Gastric cancer is a leading cause of cancer death worldwide. In-depth research of precancerous lesions of gastric carcinoma (PLGC) with malignant transformation potential is a key measure to prevent the development of gastric carcinoma. Recently, calycosin has been shown to have anticancer effects in vitro and in vivo. The molecular mechanism by which calycosin affects PLGC, however, has not yet been elucidated. The purpose of this study was to evaluate the effect and mechanism of calycosin in N‐methyl‐ Nʹ‐nitro‐ N‐nitrosoguanidine (MNNG)-induced PLGC rats.
The effects of calycosin in the gastric mucosa of rats with PLGC were evaluated using histopathology and transmission electron microscopy (TEM). For further characterization, the expression levels of integrin β1, nuclear factor kappa B (NF-κB), p-NF-κB, DARPP-32 and signal transducer and activator of transcription 3 (STAT3) were determined by Western blot assay and immunohistochemistry.
Hematoxylin–eosin and high iron diamine–Alcian blue–periodic acid-Schiff (HID-AB-PAS) staining showed that intestinal metaplasia and dysplasia were significantly ameliorated in the calycosin intervention groups compared with the model group. Further, TEM results showed that calycosin intervention tempered microvascular abnormalities and cell morphology of primary and parietal cells in PLGC tissues. The results suggested that calycosin had gastro-protective effects in MNNG-induced PLGC rats. Western blot and immunohistochemistry analysis showed that the increased protein expression levels of NF-κB, p-NF-κB, DARPP-32 and STAT3 in the model group were downregulated by calycosin. The upregulation of integrin β1 expression induced by MNNG was decreased in the calycosin groups.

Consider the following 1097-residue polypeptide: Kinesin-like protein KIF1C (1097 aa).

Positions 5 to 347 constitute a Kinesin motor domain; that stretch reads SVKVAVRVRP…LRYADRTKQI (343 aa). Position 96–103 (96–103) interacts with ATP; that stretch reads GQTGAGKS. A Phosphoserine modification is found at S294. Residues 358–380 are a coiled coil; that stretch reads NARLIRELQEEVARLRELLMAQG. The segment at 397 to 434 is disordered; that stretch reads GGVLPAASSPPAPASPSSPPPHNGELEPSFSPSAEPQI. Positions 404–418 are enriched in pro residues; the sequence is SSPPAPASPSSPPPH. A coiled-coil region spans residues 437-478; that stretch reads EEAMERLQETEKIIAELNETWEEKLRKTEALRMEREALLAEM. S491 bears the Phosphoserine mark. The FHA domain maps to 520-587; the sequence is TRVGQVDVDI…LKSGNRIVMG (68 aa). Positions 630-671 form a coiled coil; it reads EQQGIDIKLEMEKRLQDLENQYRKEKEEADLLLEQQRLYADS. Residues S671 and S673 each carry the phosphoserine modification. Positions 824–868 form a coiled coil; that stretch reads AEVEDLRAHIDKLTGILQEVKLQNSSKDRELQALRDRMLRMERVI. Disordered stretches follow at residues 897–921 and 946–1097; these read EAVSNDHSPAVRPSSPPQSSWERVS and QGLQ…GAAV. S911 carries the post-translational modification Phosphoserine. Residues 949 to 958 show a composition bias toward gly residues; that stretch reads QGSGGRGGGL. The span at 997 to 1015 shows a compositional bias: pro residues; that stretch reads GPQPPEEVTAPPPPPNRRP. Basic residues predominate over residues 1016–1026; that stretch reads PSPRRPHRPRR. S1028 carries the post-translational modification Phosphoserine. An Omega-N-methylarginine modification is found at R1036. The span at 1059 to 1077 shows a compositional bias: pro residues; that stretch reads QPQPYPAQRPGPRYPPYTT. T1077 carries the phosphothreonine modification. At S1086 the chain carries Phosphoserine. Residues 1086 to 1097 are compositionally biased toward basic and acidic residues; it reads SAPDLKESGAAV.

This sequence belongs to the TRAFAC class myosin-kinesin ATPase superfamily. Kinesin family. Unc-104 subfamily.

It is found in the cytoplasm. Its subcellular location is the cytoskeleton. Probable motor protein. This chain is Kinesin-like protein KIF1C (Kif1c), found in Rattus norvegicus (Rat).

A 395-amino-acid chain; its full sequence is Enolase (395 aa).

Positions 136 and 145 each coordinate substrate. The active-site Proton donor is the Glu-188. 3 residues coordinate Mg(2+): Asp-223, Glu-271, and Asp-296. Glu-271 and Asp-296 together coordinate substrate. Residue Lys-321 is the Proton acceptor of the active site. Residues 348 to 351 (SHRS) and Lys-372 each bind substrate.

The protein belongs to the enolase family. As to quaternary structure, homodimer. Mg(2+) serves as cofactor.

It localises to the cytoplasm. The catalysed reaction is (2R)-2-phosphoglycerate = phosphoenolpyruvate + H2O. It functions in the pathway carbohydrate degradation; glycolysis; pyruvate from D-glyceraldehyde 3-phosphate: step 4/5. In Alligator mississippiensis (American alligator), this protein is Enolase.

Collectively, calycosin protected against gastric mucosal injury in part via regulation of the integrin β1/NF-κB/DARPP-32 pathway and suppressed the expression of STAT3 in PLGC. The elucidation of this effect and mechanism of calycosin in PLGC provides a potential therapeutic strategy for treatment of gastric precancerous lesions.